LA Pride Parade to become Resist March
It’s now official: the iconic LA Pride Parade for this year will be a protest march in solidarity with the upcoming National Pride March on June 11.
Christopher Street West (CSW), the nonprofit association that organizes the LA Pride every year, made the decision to make the parade part of the LGBTQIA and POC Equality RESIST March that will happen in major cities.
It’s a sign of the times under the Trump administration when a Pride Parade is being considered as a protest march. However, this shouldn’t be a surprise as pride parades have always had their roots in protest.
LA Pride Parade: Marching for equality
“We’re changing the format this year to let people know we care about human rights, whether you’re a woman, a dreamer, or an LGBTQ person,” said CSW board member Brian Pendleton.
Pendleton also said that this year’s march will take its inspiration from the huge Women’s March that took place after President Donald Trump was sworn-in.
“We’re getting back to our roots. We will be resisting forces that want to roll back our rights, and politicians who want to make us second-class citizens,” he added.
LA Pride Parade: A history of protest
When the first LA Pride Parade happened in 1970, the police commission tried to stop it by citing the possibility of attacks.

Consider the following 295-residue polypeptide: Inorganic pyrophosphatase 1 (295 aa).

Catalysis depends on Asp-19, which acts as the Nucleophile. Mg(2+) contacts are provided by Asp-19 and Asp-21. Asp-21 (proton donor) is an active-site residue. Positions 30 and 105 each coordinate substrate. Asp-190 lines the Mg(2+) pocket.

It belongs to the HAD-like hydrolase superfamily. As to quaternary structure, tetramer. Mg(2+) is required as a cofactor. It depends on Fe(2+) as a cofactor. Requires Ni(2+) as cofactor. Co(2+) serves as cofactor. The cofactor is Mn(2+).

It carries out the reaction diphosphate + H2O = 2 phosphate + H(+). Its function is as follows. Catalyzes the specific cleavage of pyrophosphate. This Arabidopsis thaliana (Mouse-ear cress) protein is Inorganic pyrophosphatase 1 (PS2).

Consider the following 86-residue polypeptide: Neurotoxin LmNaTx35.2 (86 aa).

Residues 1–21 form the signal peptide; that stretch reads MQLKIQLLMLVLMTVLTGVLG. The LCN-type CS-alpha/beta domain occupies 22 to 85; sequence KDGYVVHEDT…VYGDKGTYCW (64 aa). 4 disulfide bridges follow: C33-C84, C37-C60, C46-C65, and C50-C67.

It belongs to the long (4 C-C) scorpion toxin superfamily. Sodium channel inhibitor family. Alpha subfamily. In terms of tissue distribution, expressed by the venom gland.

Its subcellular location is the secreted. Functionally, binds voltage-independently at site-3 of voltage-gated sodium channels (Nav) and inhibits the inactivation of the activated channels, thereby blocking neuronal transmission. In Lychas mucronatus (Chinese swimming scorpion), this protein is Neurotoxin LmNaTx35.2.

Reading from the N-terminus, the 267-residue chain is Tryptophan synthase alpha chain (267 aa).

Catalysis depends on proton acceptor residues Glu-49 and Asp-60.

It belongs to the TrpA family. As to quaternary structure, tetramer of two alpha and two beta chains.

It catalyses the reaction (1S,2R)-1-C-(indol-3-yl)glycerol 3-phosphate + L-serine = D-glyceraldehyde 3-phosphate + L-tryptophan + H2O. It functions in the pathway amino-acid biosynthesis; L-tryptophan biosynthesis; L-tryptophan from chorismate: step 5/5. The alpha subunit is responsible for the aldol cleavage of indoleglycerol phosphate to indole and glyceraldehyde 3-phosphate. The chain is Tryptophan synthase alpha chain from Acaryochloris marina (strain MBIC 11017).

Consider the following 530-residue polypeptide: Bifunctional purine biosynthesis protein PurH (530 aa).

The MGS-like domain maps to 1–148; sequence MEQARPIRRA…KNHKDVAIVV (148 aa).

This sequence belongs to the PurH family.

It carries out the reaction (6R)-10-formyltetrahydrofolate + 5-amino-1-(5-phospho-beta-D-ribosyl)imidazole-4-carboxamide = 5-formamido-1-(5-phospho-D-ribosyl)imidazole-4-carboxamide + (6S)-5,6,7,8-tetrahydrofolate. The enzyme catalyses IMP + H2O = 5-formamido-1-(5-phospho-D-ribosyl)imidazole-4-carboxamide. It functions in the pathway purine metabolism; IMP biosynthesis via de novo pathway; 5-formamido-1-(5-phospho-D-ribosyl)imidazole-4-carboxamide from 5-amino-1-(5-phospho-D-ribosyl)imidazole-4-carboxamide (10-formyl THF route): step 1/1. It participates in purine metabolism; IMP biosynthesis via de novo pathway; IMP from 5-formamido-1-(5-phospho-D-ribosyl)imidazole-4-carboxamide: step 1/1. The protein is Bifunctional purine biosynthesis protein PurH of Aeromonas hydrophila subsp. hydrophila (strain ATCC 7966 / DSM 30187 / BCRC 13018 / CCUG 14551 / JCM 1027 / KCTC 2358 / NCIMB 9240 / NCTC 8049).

However, it later became accepted and the parade soon expanded to a festival happening over several days.
As Marykate Jasper wrote in the website The Mary Sue, “On the surface, this doesn’t necessarily change much. In many ways, a Pride parade is inherently an act of protest: an adamant refusal to be silenced and forced out of public spaces.”
“However, it’s also true that, as LGBTQ acceptance has spread, the Pride parades in major, liberal cities have lost their radical roots and become more like citywide parties,” Jasper pointed out.
LA Pride Parade: Changes in the event
The Pride March will go through West Hollywood as usual. But due to the construction on West Hollywood Park, the LA Pride Festival won’t have as much space as in the past years.
CSW board president Chris Classen said they stand to lose 70 percent of this year’s parade “footprint” because of the construction.
Because of this, there may only be space for one stage as compared to last year’s three stages. Around 250,000 to 500,000 people are expected to attend this year’s pride.
The march will run three miles: from Hollywood Boulevard and Highland Avenue in LA, to La Brea Avenue and Santa Monica Boulevard, and then finally to San Vicente Boulevard in West Hollywood where the festival entrance will be.